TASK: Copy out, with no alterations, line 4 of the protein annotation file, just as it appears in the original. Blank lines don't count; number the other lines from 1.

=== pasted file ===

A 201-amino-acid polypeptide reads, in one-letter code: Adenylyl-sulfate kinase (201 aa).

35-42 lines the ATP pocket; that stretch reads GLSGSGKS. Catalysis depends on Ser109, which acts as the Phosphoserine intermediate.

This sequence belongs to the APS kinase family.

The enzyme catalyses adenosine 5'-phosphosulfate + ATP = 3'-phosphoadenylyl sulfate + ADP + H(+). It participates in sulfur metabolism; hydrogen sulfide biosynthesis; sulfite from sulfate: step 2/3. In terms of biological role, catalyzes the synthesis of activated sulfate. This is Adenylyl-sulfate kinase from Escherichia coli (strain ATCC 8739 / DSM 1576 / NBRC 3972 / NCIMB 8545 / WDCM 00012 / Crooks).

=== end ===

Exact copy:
The enzyme catalyses adenosine 5'-phosphosulfate + ATP = 3'-phosphoadenylyl sulfate + ADP + H(+). It participates in sulfur metabolism; hydrogen sulfide biosynthesis; sulfite from sulfate: step 2/3. In terms of biological role, catalyzes the synthesis of activated sulfate. This is Adenylyl-sulfate kinase from Escherichia coli (strain ATCC 8739 / DSM 1576 / NBRC 3972 / NCIMB 8545 / WDCM 00012 / Crooks).